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Hoffmann, R. A wiki for the life sciences where authorship matters. Nature Genetics (2008)

Anti-anginal and anti-ischemic effects of the selective beta-blocker talinolol in patients with stable angina pectoris.

OBJECTIVE: To determine the dose dependency of the anti-anginal and antiischemic effects of the selective beta-blocker talinolol administered once-daily in a randomized, double-blind, placebo-controlled multicenter study in patients with stable angina pectoris. METHODS: Standardized bicycle ergometry at baseline and after 3 and 6 weeks of treatment was used to assess exercise capacity. The primary endpoint was the change in the maximum exercise time (MET) 24 +/- 1 h after the last intake of study medication compared to baseline. Secondary efficacy parameters were time to onset of angina, time to 1 mm ST segment depression, angina attacks, consumption of short-acting nitrates, blood pressure and pulse rate. Patients were randomly allocated to treatment with talinolol (100, 200 or 300 mg once daily) or placebo for a period of 6 weeks. RESULTS: A total of 241 outpatients (204 male and 37 female) aged between 34 and 83 years, were randomized in 31 centers in Germany, Poland and the Czech Republic. At the end of treatment, the primary endpoint (change in MET compared to baseline) showed no significant difference between the talinolol groups and placebo. The means of MET prolongation ranged from 27.4 sec under placebo to a maximum of 47.6 sec in the 200 mg group. However, the time to 1 mm ST segment depression during exercise increased markedly with talinolol, the difference to placebo reaching statistical significance with the 200 mg/d dose (80.1 +/- 32.7 sec, p = 0.0182) and 300 mg/d dose (82.0 +/- 31.6 sec, p = 0.0127). In the case of the other secondary variables, the most pronounced effects were recorded for talinolol doses of 200 and 300 mg/d. Talinolol significantly inhibited the exercise-induced increase in heart rate and blood pressure. The decrease in rate pressure product at 100 W workload was statistically significant with all administered talinolol doses (delta from baseline to final visit 3090, 4351 and 4291 for 100, 200 and 300 mg/d, respectively, p < 0.0001). Despite once-daily dosing, talinolol at doses up to 300 mg/d was very well tolerated. No unexpected adverse drug reactions were observed. CONCLUSION: The results show that talinolol administered once daily in a dosage of 200 - 300 mg/d is effective and safe in the management of chronic stable angina.[1]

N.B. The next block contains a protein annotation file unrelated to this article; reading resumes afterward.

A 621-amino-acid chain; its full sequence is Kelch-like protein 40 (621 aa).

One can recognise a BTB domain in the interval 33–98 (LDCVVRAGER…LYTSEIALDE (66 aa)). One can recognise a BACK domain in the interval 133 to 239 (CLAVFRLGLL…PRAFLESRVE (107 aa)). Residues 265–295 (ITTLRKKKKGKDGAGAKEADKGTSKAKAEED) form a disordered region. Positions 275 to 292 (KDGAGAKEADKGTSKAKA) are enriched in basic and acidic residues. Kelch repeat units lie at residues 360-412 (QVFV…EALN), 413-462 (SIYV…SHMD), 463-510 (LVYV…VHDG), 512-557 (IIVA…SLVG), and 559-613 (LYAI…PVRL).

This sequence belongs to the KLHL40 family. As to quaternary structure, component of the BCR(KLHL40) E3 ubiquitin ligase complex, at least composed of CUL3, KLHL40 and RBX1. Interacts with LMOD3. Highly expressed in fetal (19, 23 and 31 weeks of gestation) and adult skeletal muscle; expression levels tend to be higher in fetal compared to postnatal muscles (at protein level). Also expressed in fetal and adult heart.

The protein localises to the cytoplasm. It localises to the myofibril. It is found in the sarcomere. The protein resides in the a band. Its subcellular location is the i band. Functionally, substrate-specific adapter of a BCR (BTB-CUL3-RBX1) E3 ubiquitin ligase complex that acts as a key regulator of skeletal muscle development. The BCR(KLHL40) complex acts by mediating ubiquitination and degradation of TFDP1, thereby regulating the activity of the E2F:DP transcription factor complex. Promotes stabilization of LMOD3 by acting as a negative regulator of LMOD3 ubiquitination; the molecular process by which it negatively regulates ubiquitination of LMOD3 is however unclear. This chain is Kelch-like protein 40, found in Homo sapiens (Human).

1. Anti-anginal and anti-ischemic effects of the selective beta-blocker talinolol in patients with stable angina pectoris. Faulhaber, H.D., Weigmann, I., Lang, U., Weinsberg, F., Terhaag, B. International journal of clinical pharmacology and therapeutics. (2005) [Pubmed]
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